Living either full or part time in a recreational vehicle has been an alternative lifestyle in North America since the 1920s. By the 1930s, Wally Byam's Airstream company could not keep up with the demand for his self-contained "house trailers." And today, "RVing" has become so widespread that, for perhaps two million retired North Americans, home is a recreational vehicle. In this book, anthropologists Dorothy and David Counts tell the story of their research living the life of RVing seniors in trailer parks, "boondocking" sites on government land, laundromats, and other meeting places across the continent.
The authors convincingly convey the feel of various RV lifestyles (boondocking, full timing, flea marketing and so on). But they also raise broad questions. Are there parallels to be made between the RVers of North America and the gypsies of Europe? Is there an association between RVing and socio-economic status? Why would people sell their homes and live on the road as nomads? The answers come from RVers who argue persuasively that they experience a greater sense of community and fewer of the emotional problems common to old age than do many who have chosen other forms of retirement living.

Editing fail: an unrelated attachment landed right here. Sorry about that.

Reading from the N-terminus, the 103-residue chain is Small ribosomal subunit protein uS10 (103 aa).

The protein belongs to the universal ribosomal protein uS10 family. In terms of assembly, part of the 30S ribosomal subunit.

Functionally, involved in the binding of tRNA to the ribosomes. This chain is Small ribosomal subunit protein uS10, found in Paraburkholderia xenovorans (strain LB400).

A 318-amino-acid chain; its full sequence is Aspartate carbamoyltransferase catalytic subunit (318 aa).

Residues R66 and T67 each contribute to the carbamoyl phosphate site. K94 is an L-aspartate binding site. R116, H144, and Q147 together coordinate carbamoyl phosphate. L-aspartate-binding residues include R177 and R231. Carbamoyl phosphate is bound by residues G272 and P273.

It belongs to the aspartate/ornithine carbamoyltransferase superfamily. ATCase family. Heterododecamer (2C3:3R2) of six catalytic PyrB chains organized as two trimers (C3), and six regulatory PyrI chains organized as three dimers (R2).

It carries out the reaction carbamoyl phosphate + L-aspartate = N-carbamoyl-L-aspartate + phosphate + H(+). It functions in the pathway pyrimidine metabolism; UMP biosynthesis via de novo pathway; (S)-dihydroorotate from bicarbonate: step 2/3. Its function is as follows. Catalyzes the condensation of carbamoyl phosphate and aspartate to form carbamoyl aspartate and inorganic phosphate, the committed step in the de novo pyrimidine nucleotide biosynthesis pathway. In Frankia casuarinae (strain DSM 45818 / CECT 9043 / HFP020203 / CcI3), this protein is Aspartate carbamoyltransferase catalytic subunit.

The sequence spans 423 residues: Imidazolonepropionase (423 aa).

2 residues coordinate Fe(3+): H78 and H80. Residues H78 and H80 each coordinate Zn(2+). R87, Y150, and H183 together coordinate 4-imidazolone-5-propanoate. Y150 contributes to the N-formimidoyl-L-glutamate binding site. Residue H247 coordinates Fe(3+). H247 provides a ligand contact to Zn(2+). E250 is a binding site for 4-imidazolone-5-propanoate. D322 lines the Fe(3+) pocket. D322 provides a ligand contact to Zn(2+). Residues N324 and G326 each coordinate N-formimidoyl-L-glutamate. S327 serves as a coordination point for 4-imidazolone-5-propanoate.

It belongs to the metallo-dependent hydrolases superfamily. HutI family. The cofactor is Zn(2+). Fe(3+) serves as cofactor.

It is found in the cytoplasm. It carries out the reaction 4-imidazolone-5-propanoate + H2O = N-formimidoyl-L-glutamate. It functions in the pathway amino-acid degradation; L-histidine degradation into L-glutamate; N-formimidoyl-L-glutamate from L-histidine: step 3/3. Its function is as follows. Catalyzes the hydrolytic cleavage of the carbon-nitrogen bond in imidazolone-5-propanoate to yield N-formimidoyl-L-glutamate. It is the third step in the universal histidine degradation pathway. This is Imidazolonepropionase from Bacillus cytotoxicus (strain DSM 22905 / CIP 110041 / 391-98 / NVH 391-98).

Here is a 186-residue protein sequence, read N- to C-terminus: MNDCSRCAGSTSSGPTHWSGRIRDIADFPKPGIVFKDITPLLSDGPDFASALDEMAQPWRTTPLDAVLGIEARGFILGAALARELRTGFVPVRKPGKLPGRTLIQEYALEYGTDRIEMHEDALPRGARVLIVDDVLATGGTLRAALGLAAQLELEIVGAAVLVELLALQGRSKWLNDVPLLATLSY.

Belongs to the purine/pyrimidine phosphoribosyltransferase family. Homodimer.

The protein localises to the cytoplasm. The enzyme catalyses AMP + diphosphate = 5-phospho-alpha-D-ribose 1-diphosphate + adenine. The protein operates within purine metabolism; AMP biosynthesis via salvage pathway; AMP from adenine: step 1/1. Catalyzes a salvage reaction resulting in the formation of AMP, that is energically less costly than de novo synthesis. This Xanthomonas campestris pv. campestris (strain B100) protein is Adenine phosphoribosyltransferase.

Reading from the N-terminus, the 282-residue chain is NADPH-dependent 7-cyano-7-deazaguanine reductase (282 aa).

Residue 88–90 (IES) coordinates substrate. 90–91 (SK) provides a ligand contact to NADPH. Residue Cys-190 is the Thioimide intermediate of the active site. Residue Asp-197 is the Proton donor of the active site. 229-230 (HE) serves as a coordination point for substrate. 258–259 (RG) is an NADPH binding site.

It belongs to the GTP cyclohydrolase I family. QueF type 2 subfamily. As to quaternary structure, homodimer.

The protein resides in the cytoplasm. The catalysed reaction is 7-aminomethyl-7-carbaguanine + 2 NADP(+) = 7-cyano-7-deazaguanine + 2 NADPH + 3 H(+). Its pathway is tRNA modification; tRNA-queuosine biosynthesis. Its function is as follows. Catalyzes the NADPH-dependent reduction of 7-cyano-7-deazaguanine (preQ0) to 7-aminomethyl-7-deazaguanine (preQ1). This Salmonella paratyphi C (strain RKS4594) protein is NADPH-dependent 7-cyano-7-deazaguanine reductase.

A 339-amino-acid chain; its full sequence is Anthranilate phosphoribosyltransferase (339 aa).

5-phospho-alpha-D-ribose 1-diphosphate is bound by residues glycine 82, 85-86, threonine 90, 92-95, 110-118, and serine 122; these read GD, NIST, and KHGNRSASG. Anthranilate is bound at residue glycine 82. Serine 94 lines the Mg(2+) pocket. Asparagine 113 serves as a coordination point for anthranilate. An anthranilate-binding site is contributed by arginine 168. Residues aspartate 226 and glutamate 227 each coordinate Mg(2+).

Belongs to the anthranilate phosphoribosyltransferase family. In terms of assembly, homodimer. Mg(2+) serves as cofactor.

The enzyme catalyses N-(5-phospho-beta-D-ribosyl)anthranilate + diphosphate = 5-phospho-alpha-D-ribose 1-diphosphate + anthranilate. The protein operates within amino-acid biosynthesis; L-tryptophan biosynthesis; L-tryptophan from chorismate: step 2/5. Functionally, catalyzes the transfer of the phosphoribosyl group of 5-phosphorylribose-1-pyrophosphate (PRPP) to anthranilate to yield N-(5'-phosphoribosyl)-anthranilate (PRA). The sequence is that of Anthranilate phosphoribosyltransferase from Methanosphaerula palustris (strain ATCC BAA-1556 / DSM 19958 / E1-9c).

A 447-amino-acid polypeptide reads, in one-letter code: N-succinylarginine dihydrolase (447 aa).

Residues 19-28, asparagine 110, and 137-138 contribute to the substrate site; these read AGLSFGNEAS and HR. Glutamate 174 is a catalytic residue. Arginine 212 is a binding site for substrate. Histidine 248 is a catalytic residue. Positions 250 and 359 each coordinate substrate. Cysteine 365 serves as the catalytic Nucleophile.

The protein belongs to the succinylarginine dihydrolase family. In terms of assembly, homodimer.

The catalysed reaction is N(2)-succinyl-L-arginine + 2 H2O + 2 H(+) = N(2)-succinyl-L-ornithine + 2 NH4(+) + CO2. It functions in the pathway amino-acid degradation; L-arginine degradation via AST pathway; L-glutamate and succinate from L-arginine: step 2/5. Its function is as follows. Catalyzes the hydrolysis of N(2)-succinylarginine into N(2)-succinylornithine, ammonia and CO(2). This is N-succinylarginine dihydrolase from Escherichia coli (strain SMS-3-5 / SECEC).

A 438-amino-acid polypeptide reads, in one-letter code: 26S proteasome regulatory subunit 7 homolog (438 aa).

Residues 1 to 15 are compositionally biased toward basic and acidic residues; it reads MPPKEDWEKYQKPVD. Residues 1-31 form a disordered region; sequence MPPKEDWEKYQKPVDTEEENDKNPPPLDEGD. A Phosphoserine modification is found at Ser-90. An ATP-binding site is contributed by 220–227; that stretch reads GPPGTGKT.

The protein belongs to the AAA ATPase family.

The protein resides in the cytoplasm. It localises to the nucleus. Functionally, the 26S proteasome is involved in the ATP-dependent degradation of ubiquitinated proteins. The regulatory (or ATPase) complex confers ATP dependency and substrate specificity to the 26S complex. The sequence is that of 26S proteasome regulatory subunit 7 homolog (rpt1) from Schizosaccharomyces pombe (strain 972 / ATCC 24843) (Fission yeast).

This edition expands the original 1996 text, including an extended section on working RVers and on the CARE center (Continued Assistance for Retired Escapees) in Livingston, TX. The CARE center is a unique and innovative experiment that provides inexpensive assisted living and adult daycare for RVers who must hang up their keys because of age or infirmity, but who want to continue their participation in the RVing community.
A new appendix (Appendix 5) offers information, resources and suggestions for people who want to try serious RVing but need help getting started. The authors include a list of websites providing resources and information for both experienced and novice RVers. The list includes sources for RVing families, single RVers, those interested in a particular kind of RVing style ("boondockers," for example), people who want to rent an RV, organizations for RVers with special interests (former military, Canadians, etc.). There is updated information on Canadian provincial residence rules defining eligibility for provincial medical care programs.
About the authors
David R. Counts is a professor in the Department of Anthropology at McMaster University.
Dorothy Ayers Counts is a professor in the Department of Anthropology at the University of Waterloo, and has published and edited a wide variety of books, including an extensive work on aging in South Pacific societies that have no place for those who 'retire.'